Five Questions With NYU’s Sam Chandan at CREFC 2022
As someone who has been attending the CREFC conferences for the past 15 years, Sam Chandan is a big fan of the organization. As the new head of NYU Stern’s Center for Real Estate, he has been encouraging all his students to become members of the trade association, too.
Chandan chatted with Commercial Observer at our booth in the New York Marriott Marquis. He shared his view on recession concerns, the multifamily sector, and why New York City will always keep its crown as the leading finance and real estate market.
This interview has been edited for clarity and length.
What’s your history with CREFC?
I’ve worked with CREFC over the last several years. In my previous role at Schack [Institute of Real Estate], we partnered with CREFC to create a new research institute. CREFC made a substantial gift to NYU to support it. My relationship with CREFC has changed now that I’m at Stern, but I’ve worked with them on a whole range of different projects, and I’ve been an active member. It’s just an amazing organization. One of the things I really appreciate is that CREFC has gone out of its way to really build out its inclusion programming. June being Pride Month, CREFC is hosting a number of different pride events. As an organization, the work that they’re doing to balance the visibility of women, people of color, and people who identify as LGBTQ in the industry is really setting the standard for what we could be doing as an industry. And I know myself and all my students are really grateful for all their efforts.
What are your thoughts on today’s economic environment?
We have significant downward adjustments. We’re in a bear market today. On the first day of the conference, we had a rather significant decline in the market indices, part of what that reflects is the tightening of monetary policy in a way that is intended to raise the cost of capital, lower the pace of investment and change some of those inflationary pressures. Part of what I think we see as a concern is a conflict emerging between monetary policy and fiscal policy. So we see elected officials, in particular the Democrats in the White House, pushing very hard to ensure that we continue to move forward on meaningful job creation and investment programs.
Unfortunately, for the short to medium term, those programs have the potential to be significantly inflationary. Going into a midterm election season, there’s a strong desire to see continued meaningful visible job growth and expansion in the economy, but that is at odds with what we see monetary policymakers trying to do— the incentive there is to try to offset some of what we see happening with fiscal policy. Historically, that conflict between monetary and fiscal policy has not been conducive to a soft landing in the broader economy. So, I think this is why we now see concerns around the potential for a recession. That is a self-fulfilling prophecy, if enough people believe that a recession is in the offing, or recession is likely in the third or fourth quarters, they adjust their investment in their hiring behaviors, in a way that itself drives that contraction. So, people’s expectations of how the economy might perform over the course of the next six to nine months lead to adjustments in behavior.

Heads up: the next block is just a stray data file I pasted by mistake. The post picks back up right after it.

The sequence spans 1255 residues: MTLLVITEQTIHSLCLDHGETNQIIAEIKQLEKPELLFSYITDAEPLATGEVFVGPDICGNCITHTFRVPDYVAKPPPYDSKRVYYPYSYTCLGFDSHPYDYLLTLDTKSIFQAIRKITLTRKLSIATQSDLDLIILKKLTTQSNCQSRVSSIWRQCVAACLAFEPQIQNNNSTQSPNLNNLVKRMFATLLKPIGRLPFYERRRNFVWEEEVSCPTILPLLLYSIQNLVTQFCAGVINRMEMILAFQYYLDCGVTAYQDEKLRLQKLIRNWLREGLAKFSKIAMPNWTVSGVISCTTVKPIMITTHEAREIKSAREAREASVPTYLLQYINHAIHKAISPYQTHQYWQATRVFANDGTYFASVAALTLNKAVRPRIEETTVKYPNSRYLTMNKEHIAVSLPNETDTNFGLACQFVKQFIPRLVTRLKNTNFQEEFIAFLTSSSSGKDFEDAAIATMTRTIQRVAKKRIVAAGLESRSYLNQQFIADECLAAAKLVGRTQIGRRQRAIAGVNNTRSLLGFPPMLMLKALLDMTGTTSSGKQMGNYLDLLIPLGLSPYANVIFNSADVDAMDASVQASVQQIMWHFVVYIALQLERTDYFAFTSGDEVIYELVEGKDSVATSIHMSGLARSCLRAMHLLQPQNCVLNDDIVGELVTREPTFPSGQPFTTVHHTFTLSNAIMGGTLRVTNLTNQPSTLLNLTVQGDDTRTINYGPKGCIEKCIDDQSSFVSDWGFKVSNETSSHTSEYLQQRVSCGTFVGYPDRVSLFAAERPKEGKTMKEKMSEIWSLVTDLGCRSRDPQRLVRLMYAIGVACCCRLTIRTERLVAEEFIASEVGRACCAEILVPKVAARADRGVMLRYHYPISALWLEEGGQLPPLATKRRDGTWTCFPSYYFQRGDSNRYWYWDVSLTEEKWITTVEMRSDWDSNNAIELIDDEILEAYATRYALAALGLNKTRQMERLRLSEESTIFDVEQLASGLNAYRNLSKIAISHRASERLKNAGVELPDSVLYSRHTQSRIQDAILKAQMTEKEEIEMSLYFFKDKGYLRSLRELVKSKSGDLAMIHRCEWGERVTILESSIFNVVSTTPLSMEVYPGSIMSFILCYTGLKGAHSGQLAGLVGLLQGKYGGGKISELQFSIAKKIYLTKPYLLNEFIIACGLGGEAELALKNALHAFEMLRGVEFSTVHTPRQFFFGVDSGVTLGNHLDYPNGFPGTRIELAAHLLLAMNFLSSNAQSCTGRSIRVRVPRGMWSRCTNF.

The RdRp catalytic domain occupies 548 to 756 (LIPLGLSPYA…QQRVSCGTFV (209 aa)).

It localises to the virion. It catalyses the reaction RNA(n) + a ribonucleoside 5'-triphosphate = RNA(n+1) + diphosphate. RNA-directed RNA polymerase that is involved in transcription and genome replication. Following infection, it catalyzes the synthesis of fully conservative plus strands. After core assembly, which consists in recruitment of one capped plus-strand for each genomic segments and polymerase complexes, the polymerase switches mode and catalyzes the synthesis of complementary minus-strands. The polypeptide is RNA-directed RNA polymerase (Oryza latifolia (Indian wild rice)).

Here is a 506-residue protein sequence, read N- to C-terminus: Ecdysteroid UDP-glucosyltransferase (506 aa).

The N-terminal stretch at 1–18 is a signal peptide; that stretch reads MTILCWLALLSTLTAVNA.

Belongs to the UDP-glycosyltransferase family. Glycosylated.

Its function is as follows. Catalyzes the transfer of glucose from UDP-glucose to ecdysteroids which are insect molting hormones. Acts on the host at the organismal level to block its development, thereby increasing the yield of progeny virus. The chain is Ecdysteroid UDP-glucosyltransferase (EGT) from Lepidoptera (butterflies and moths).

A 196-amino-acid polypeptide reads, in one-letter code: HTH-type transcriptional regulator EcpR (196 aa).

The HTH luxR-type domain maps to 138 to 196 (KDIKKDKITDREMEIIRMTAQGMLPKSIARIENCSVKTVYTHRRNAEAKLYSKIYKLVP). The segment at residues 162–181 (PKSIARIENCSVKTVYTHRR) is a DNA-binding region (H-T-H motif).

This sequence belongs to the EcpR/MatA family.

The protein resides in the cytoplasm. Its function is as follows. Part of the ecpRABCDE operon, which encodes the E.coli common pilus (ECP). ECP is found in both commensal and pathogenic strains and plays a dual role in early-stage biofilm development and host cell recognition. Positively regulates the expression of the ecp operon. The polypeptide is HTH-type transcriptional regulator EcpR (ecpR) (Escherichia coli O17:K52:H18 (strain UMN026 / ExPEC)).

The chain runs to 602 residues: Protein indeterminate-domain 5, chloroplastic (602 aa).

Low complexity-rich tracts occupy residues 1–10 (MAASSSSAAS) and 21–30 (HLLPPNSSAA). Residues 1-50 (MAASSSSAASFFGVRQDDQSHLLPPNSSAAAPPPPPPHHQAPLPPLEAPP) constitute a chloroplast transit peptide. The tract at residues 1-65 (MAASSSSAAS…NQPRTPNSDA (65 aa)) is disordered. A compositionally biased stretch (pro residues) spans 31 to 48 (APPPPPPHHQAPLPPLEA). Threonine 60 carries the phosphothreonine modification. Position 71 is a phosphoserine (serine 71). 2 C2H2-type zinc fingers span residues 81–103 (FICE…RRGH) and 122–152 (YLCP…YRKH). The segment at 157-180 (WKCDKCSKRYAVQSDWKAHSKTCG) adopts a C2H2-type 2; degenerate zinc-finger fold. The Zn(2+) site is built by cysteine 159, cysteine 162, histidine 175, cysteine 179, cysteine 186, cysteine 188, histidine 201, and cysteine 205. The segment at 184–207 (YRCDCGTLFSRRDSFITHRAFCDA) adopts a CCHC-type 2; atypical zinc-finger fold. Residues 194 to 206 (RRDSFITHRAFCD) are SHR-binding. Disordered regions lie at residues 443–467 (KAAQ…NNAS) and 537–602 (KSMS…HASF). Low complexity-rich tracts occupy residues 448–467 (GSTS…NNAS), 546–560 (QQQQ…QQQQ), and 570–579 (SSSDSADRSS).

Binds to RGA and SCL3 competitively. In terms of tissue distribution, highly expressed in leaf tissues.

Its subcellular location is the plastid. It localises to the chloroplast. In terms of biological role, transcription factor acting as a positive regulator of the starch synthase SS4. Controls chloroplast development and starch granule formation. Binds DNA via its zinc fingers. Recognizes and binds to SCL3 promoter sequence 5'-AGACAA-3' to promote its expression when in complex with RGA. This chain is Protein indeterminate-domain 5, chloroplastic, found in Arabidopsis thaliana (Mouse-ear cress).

How is that going to impact the CRE market?
Nothing we see markets really responding to right now. There’s certainly variation across property types. The multifamily sector continued to show incredible resilience. There’s an increasing but still very manageable supply pipeline, there’s no risk of oversight, there’s no serious risk of oversupply in the market right now. The risk is that in major urban cores around the country, with continued deterioration and affordability for workforce housing, rents are continuing to rise far faster than wages. And that is driving a lot of folks to have to adjust their spending activity. As we move into local elections, in some jurisdictions, and in many urban courts around the country, we’re going to see a greater push for rent control and rent stabilization interventions to lower the pace of rent increases. This has the potential to be a more significant political issue in the midterm elections. And that is something that I think as an industry, we have to continue to watch closely.
What’s your view on New York City as a market?
I wouldn’t write off New York or the Northeast markets. Our [New York] challenge as a market over the course of the next decade is going to be public and private sector leadership, focusing investments in ways that really reinforce the core strengths of New York City. There is no city in the world that offers the agglomeration economies or the co-location strengths that New York offers. But those are things that we need to continue to invest in and reinforce to ensure that New York remains as it should, the world’s leading financial and real estate market.
Emily Fu can be reached at firstname.lastname@example.org.